The long-term costs of living with a spinal cord injury are significant. Every family situation is unique. For many individuals, protecting current assets and managing daily costs of living are primary financial concerns.
Explore the resources below to develop a financial plan that supports ongoing needs for health and well being. These can range from learning how to qualify and apply for Supplemental Security Income (SSI) and Social Security Disability Income (SSDI). Learn how to continue employment and acquire added income without sacrificing medical benefits.
Other entitlement programs for individuals with disabilities, such as programs through departments of aging and disability or state waivers for spinal cord injury can help pay bills or subsidize costs for medical equipment and supplies, personal care attendants, home modifications, adaptive vans, adaptive recreation equipment, emergency response systems, and other environmental adaptations. For veterans, there are additional sources to support ongoing care as well as to continue educational pursuits.
Private foundations are another source of financial support for persons living with spinal cord injury. Special needs grants are available which support costs for assistive technology, adaptive recreational equipment and other non-medical needs. Other local, state and federal programs that support quality of life and daily living for persons with disabilities are available.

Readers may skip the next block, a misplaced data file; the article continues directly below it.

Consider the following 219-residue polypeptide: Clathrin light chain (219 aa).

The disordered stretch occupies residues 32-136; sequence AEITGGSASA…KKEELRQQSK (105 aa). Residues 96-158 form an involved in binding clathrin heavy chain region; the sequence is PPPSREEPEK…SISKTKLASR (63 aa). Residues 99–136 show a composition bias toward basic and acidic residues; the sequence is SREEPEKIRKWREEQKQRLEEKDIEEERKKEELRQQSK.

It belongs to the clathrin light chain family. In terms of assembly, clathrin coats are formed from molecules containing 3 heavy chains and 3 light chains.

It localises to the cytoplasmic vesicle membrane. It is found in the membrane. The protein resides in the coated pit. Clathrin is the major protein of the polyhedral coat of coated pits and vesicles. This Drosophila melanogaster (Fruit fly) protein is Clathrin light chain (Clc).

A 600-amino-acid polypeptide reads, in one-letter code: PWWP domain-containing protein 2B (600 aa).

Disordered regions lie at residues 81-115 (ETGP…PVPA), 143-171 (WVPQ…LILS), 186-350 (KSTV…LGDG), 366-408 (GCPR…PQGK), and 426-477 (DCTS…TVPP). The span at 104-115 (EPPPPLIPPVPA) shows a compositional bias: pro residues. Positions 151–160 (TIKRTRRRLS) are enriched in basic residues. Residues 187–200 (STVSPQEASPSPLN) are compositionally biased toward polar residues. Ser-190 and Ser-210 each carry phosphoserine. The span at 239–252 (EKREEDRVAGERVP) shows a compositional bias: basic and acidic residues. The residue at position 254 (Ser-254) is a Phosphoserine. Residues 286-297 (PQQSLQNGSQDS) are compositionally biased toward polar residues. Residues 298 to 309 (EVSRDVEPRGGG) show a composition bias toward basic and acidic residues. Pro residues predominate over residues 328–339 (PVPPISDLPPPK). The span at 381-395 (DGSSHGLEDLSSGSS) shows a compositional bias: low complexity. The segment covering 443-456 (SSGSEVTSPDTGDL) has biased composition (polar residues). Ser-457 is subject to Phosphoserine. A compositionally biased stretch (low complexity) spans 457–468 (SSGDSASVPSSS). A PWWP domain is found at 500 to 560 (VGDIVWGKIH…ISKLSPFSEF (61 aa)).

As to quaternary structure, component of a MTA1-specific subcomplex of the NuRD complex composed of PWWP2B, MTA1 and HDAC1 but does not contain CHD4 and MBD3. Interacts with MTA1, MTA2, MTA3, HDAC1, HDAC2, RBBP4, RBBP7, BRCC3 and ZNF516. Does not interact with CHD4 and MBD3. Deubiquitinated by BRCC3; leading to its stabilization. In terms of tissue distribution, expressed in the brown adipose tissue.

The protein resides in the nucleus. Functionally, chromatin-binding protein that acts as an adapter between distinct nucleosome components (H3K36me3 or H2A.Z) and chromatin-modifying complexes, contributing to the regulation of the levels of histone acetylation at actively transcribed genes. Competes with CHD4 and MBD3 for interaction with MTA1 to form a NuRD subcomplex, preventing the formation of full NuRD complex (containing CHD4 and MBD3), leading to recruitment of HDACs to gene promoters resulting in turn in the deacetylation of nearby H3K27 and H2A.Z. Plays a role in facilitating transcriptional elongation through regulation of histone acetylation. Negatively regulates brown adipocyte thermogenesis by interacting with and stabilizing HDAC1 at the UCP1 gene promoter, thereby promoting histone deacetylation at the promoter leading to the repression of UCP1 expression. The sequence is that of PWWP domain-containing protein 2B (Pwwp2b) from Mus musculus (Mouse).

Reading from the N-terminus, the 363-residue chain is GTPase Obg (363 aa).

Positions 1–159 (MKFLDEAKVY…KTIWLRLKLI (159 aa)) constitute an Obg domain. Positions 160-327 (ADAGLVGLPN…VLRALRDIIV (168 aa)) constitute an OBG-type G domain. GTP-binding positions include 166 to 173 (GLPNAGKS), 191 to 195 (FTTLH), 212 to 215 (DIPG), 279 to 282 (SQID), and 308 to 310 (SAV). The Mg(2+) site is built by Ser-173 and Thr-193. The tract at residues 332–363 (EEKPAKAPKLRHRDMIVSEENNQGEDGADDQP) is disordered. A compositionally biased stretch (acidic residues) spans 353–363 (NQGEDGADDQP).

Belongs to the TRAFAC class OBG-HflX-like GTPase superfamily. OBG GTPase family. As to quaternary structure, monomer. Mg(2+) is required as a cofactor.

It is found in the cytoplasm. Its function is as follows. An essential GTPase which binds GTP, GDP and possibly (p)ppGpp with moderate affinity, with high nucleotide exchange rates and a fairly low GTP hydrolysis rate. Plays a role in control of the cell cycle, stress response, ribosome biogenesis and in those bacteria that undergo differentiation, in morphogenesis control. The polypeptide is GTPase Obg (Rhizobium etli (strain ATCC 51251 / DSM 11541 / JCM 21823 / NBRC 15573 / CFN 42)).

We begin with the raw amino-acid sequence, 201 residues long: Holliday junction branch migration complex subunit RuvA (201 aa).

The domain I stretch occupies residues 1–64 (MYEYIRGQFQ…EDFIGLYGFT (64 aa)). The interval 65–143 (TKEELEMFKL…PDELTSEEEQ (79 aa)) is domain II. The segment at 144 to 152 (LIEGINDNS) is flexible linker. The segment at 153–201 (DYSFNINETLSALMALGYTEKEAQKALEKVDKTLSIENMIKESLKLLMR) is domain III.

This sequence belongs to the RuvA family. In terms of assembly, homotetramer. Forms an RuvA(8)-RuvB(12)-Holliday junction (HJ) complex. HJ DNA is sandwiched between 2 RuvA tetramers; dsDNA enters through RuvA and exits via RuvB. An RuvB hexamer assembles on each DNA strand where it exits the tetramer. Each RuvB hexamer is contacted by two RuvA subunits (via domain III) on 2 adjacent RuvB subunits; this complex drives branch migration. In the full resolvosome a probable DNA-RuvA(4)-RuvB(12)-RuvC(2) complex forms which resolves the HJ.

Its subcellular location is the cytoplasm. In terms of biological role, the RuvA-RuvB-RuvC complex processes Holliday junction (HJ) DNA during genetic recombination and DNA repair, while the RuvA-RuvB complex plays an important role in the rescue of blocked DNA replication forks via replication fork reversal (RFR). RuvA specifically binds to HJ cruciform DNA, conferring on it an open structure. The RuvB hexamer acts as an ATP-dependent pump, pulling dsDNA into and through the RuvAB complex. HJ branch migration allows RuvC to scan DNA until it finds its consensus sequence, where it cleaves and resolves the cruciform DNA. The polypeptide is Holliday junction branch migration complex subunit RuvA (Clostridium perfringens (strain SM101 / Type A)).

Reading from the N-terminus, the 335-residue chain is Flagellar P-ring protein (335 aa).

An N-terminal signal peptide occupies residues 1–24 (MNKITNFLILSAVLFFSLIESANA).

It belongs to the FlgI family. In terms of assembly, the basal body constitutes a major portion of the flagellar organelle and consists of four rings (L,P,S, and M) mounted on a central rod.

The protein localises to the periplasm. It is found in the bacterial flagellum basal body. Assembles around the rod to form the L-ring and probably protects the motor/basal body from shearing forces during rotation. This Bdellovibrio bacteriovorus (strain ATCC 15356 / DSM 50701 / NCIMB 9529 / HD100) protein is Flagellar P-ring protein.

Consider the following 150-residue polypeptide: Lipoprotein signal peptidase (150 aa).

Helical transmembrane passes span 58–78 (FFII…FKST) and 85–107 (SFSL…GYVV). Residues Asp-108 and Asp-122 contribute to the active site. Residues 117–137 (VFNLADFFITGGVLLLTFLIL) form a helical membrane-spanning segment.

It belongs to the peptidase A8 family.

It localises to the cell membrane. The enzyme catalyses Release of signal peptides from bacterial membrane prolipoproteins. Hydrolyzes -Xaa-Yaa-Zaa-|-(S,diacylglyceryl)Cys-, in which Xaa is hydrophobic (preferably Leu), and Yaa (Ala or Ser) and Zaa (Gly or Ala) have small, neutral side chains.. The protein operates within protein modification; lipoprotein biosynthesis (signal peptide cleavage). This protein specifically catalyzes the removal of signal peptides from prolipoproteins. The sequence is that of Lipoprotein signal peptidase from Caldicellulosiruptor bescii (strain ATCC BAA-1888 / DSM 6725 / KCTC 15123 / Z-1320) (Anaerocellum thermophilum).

Parents of children and adults with spinal cord injury may also find it helpful to learn about Special Needs Trusts to ensure that financial needs will continue to be safeguarded throughout one’s lifetime. Privately funded non-profit charity programs for veterans, such as Salute, Inc. or the Wounded Warrior Program provided added sources of financial support for housing, employment, education, and mental health.
The ABLE National Resource Center provides services to help individuals with disabilities and their families setup ABLE Accounts, which are tax-advantaged savings accounts for individuals with disabilities and their families. Savings can be used towards qualified disability expenses means such as housing, transportation, employment training and support, assistive technology, personal support services, health care expenses, financial management and administrative services and other expenses which help improve health, independence and quality of life.
Blood Brothers Foundation provides financial support for vehicle modification for people living with physical disabilities. Here you can apply for adaptive devices such as hand controls, lifts, steering devices and ramps.